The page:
Wednesday, April 4, 2012

Mining in the Indie Game Scene

Last blog post, I briefly mentioned how there is a thriving independent, or "indie," game scene.  Well, I feel it's time to give the independent game scene a little time in the spotlight.  While it's virtually impossible to talk about all the fantastic indie games out there, I want to focus on one of the greatest independent games of all time; the poster child of the indie game scene-Minecraft.

First released to the public on May 17, 2009, the game has been a huge hit ever since.  Developed by Markus "Notch" Persson, Minecraft is a game that tests not only the ability of the gamer to think, but their ability to be creative as well.  The player begins randomly spawned in a randomly generated map.  The game takes place from a first-person perspective, and the object of the game is to mine and survive.  The player uses the materials gathered from mining to help them survive and and find even better, rarer materials.  However, the player is given no set of instructions, or "recipes" for the games tools, so the player must figure out how to create the tools of survival themselves. As the player progress further into the map, the situations get tricker and the monsters (mobs) get tougher.  The player must always have a plan and be one step ahead of the game.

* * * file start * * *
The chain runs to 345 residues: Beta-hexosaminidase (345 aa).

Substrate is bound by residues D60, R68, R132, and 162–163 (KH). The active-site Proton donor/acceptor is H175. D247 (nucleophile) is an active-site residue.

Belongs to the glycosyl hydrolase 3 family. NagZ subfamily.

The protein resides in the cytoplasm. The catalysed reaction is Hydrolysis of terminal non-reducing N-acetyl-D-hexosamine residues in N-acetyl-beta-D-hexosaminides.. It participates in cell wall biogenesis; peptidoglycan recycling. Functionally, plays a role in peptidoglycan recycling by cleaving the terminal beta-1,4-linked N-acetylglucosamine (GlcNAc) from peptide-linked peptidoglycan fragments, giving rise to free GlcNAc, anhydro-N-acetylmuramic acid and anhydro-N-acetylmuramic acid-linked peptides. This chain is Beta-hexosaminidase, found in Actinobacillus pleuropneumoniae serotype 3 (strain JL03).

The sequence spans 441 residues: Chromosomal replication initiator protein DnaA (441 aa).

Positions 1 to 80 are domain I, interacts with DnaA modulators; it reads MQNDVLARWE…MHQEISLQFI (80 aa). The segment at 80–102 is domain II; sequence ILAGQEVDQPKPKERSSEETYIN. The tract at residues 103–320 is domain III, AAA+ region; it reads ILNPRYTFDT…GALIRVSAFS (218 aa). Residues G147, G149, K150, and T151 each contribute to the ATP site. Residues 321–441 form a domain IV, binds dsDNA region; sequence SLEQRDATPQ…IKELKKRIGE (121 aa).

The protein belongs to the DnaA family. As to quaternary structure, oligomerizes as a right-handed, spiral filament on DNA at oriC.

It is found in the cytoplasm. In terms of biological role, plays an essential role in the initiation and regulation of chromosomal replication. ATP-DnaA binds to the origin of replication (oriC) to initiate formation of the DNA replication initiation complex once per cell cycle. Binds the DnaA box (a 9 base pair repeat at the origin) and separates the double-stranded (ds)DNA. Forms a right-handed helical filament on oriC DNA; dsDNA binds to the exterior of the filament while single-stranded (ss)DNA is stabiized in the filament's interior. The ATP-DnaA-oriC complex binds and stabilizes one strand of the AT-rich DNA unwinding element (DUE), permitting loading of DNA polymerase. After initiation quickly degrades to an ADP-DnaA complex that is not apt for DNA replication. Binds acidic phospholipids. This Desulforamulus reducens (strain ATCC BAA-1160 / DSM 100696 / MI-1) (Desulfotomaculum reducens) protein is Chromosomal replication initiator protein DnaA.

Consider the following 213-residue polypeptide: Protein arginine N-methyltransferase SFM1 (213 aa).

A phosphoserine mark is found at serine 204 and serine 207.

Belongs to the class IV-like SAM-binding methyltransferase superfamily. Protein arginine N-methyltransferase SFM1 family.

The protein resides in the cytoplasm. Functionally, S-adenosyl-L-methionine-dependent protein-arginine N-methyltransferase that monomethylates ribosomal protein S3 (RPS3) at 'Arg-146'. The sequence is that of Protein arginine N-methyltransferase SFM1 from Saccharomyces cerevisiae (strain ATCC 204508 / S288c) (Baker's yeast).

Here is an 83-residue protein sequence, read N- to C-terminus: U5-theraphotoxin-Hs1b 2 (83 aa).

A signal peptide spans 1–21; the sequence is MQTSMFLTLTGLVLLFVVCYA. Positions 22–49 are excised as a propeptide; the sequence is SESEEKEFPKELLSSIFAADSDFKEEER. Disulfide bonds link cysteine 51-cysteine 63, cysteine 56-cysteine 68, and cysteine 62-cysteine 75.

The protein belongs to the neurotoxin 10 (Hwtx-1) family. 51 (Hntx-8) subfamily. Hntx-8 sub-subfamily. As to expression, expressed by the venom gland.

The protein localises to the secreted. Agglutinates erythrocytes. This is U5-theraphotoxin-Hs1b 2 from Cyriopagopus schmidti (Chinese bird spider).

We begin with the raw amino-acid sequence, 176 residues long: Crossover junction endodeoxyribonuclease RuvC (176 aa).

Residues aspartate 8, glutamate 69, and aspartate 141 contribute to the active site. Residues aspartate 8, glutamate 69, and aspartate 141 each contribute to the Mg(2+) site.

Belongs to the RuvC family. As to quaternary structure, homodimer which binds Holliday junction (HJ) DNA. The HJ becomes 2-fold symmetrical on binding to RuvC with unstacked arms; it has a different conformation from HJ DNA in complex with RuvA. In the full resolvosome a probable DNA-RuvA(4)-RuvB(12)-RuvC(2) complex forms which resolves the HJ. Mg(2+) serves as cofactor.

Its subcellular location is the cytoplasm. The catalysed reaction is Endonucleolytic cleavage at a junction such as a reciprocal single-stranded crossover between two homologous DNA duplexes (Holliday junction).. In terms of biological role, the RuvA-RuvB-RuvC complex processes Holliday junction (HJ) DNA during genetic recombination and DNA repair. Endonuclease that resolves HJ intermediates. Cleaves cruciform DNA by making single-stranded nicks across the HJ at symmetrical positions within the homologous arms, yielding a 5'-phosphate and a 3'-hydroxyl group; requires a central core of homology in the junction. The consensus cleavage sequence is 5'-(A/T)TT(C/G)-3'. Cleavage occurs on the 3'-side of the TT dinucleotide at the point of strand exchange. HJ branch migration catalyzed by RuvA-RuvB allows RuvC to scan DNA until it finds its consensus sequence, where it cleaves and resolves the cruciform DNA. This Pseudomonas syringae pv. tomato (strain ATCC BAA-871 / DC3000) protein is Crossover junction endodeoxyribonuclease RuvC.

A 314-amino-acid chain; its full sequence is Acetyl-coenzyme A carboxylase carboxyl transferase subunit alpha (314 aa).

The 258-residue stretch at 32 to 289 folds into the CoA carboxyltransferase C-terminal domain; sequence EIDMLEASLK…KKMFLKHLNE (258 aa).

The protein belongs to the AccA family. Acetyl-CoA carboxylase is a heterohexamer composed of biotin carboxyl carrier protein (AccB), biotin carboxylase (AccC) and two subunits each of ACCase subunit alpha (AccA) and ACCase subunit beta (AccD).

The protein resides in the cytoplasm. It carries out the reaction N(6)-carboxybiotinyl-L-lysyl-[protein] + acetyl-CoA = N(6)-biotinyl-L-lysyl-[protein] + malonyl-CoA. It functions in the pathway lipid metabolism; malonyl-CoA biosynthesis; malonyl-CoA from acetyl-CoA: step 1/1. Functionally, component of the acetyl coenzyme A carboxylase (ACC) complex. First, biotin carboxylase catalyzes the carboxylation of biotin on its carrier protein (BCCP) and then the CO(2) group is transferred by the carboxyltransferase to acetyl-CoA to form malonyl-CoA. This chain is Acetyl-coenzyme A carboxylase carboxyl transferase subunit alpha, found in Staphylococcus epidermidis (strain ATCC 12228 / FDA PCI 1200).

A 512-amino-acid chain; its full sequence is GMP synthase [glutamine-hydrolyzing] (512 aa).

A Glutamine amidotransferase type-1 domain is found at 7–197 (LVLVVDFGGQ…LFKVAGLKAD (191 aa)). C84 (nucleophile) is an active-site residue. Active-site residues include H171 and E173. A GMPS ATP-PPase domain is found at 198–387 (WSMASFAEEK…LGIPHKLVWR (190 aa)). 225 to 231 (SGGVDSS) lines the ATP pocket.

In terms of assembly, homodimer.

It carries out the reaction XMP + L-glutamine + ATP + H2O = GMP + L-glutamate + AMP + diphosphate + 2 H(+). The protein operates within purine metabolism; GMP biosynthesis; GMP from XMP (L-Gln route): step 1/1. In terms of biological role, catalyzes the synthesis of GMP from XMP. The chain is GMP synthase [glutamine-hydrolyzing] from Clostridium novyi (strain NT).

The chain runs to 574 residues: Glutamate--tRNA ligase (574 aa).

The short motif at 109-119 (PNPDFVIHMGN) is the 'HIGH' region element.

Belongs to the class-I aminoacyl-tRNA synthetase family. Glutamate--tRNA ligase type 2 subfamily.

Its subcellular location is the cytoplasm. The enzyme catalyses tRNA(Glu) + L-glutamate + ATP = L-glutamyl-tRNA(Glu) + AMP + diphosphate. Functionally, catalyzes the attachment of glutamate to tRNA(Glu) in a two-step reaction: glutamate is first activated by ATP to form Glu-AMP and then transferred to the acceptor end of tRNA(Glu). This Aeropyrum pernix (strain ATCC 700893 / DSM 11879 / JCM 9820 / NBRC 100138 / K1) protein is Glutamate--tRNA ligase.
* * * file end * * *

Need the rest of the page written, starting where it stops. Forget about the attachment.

The idea of Minecraft wasn't exactly original.  Much like what Einstein did with Poincare and Maxwell's ideas, Persson created Minecraft out of the work of others.  Already working for a small game development company, Persson was a fan of some independent "build and survive" games such as Dwarf Fortress and Dungeon Keeper.  Persson decided to create his own game in the genre, but the game was not fully defined until he played Infiniminer.  Persson was impressed with the game, but he knew that he wanted to create a better game.  He knew that he had great ideas on how to make a similar, but better game, and he decided to run with it.  In order to do this, Persson had to scrap pretty much his whole previous attempt at game creation.  He used some of the old code, but most of it was new, of his own creation.  He also understood his limits in art, and like many of the creatives we have studied, remained in the single field of programming.  because of this, Minecraft has a rather simple graphic style, as seen above.

Players don't play Minecraft though for the fantastic art or groundbreaking gameplay.  They play it because it they have fun and it gives the gamer control to do whatever they want, whatever they enjoy. If you watch he video above, the man talking gives a brief overview of the point of the game, but says that he really just likes to explore. He forgets the normal conventions of a video game and just explores.  Too many games today forget that gamers like to have FULL control over what they do.  The game world is really just a blocky pallet for the gamer to do with as he chooses. 

Yep, that's video game icon Mario in Minecraft.  When gamers are given 100% control over someone, almost every time a huge amount of creativity is going to come through.  But gamer creativity isn't just limited to things that can be done within the game; gamer creativity expands to what gamers can do with the game.